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Comment: Re:At least the infrastructure is in place (Score 1) 236

by necro81 (#48148355) Attached to: Can the Sun Realistically Power Datacenters?

If you have solar panels on a rooftop that would otherwise be cooked by the sun, aren't you also saving on the amount of power required for air conditioning?

If you're trying to heat the building - not so much.

In the case of a datacenter, I don't think that heating the building is that much of a concern.

Comment: Re:Obligatoriness Extraordinaire (Score 1) 236

by necro81 (#48148333) Attached to: Can the Sun Realistically Power Datacenters?

Your datacenter takes 1 MW/h. You receive roughly 8 hours of usable sunlight, so you need 3MW/h capacity of solar panels to produce the power you need

Whatever the soundness of your arguments, you immediately discredit yourself by using "MW/h" as a unit of power. That's like saying that your new car is rated at 500 horsepower/minute, or has a fuel consumption of 32 mpg/hour. What are those even supposed to mean?

And, no, the corrected unit is not MWh, or "megawatt-hour". That is a unit of energy (a bulk quantity), not power (the rate of energy production or consumption). The proper unit for referring to the size of a PV array, or any electrical generation facility, is "watts" or some SI-prefix thereof.

Comment: Re:To their defense (Score 2) 314

It would do nothing to curb criminality

Some kinds of criminality would be harder. If you have to move, say, €10 million in cash, whether you do it in €500 bills or €50 bills makes a large difference. In the first case, you only have to move 20,000 pieces of "paper" (a stack about 2 m tall). If you are constrained to €50 bills, you have to move 10x as much cash. Now, instead of a single briefcase that can easily be carried onto a railcar, you need a few duffel bags.

Not that this is an insurmountable obstacle to criminals - it just makes certain transactions harder to execute and hide.

Comment: Re:Oh great. (Score 4, Insightful) 26

by necro81 (#48054671) Attached to: FDA Issues Guidance On Cybersecurity of Medical Devices
If you are making a medical device where there is the potential for someone to hack the software or communications, resulting in death or serious injury, then yes, you do. No sense in whinging about it - that's the reality of the world. Computers get hacked, and that can have serious consequences, so you'd better examine the risk and mitigate it. This is nothing new, especially on /.

If anything, you should be asking yourself: if the FDA is only now issuing this guidance, and you haven't already been worried about security in your devices, how far behind are you?

Comment: This is why we can't have nice things (Score 5, Insightful) 575

by necro81 (#48040381) Attached to: Obama Administration Argues For Backdoors In Personal Electronics
If the government hadn't been stomping all over its authority (and limits thereof), then perhaps such measures wouldn't be needed.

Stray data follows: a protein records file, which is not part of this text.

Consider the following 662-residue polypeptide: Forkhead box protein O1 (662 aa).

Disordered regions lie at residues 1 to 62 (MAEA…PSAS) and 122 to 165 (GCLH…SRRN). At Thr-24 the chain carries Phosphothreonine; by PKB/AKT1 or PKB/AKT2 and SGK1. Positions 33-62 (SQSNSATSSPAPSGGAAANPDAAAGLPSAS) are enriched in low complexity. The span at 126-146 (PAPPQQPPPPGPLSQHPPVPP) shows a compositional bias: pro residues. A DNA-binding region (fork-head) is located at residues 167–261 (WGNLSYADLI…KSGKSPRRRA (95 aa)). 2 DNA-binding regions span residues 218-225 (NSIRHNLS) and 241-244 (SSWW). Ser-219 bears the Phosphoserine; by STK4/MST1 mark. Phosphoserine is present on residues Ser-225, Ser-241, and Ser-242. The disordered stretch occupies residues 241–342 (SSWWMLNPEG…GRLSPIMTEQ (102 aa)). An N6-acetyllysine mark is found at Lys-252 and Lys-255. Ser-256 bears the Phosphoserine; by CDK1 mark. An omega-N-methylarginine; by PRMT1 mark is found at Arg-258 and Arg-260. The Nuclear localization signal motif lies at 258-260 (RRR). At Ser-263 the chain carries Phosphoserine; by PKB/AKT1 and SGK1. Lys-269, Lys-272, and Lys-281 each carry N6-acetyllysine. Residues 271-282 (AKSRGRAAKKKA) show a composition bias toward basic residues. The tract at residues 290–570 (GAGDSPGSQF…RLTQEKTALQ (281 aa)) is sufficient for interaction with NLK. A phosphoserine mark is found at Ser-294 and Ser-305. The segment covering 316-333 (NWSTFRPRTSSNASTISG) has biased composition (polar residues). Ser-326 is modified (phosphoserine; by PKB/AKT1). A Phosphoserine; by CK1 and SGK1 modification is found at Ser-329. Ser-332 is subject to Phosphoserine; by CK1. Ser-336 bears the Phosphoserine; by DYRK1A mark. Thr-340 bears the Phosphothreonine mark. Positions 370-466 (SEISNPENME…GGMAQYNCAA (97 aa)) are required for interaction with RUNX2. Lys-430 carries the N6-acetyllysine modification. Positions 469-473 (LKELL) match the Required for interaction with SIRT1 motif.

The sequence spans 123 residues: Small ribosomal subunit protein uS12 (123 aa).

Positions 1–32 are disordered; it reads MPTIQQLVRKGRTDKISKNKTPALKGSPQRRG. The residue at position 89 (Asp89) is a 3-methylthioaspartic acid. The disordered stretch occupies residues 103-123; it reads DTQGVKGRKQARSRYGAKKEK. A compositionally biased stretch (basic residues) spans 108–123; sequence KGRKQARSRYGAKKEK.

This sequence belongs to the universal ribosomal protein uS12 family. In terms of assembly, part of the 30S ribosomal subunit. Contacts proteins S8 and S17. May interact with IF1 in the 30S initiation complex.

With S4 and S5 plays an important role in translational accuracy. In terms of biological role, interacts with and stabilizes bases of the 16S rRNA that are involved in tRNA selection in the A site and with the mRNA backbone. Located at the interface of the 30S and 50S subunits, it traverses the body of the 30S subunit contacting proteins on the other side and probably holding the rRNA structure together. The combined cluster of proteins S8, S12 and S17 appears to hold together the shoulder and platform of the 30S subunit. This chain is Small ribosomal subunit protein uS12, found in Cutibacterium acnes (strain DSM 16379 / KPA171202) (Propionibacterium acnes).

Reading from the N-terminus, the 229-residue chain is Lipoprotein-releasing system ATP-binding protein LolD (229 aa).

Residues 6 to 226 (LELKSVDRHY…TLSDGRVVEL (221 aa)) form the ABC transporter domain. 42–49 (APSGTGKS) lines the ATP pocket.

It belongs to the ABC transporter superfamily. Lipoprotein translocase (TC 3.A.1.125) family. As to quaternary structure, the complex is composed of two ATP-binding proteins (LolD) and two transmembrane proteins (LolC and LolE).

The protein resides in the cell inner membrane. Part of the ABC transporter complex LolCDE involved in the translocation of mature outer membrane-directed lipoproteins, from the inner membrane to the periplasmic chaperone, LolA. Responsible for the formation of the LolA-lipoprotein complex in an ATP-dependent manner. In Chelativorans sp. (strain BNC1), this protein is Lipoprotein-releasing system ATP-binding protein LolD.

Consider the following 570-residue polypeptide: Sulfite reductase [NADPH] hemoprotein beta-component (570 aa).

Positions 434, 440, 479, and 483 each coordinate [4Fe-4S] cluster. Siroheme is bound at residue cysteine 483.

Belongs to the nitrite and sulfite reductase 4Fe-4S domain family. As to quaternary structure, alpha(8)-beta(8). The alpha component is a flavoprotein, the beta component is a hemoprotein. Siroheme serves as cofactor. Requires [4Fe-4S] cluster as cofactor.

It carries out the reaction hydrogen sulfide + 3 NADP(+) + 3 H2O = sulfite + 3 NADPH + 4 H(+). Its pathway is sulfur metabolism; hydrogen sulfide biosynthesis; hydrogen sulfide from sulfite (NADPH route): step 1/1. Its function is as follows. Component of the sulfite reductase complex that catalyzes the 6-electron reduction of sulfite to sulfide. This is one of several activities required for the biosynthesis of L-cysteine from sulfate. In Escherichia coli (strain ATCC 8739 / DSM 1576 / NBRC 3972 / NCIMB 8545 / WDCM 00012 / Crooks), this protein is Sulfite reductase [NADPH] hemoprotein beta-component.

Holder contends that "It is fully possible to permit law enforcement to do its job while still adequately protecting personal privacy.” that may be possible in theory, but governments everywhere have demonstrated repeatedly that they can't be trusted to protect personal privacy. In other words: allowing law enforcement the ability to search through a phone's contents willy nilly, trusting them not to abuse that authority, is a nice-to-have. And because of their actions, we can't have nice things.

Comment: Re:Interesting. But might end up as more of a toy. (Score 1) 56

They're trying to duplicate something they saw on a sci-fi TV show, thats primary use was exploration of alien planets

No, the tricorder's primary use was exposition, not exploration.

TV Show Watcher: What the heck is going on there?
Star Trek Character: (consults tricorder) There appears to be a radiation surge from other there, indicating a portal will soon appear and introduce this week's source of conflict.
TV Show Watcher: Thanks, informative tricorder!

Comment: Intergalactic Contest (Score 1) 137

by necro81 (#48035745) Attached to: Tetris To Be Made Into a Live Action Film
Let me guess: the fate of our universe depends on us winning the next Tetris tournament, because the other guys have won the last nine. One sage but somewhat aloof character - Christopher Lambert, perhaps, but with a Russian accent - will gather together a diverse team of fighters - no, arcade junkies - to battle an alien invasion force that has overwhelming technological superiority. Except that instead of actual battles, we'll get head-to-head Tetris. I can't wait for the cinemasins version of that

Comment: Re:link to a genuine source, not this shitty artic (Score 1) 268

by necro81 (#47992077) Attached to: IBM Solar Concentrator Can Produce12kW/day, Clean Water, and AC
Read much more coherent coverage from IEEE Spectrum.

Spectrum is great - important and well-written technological articles that 1) get their units correct and 2) don't get breathlessly hyped up like a press release. For a while, the print magazine was the main reason I kept my IEEE membership current. Now the whole thing is posted for free online.

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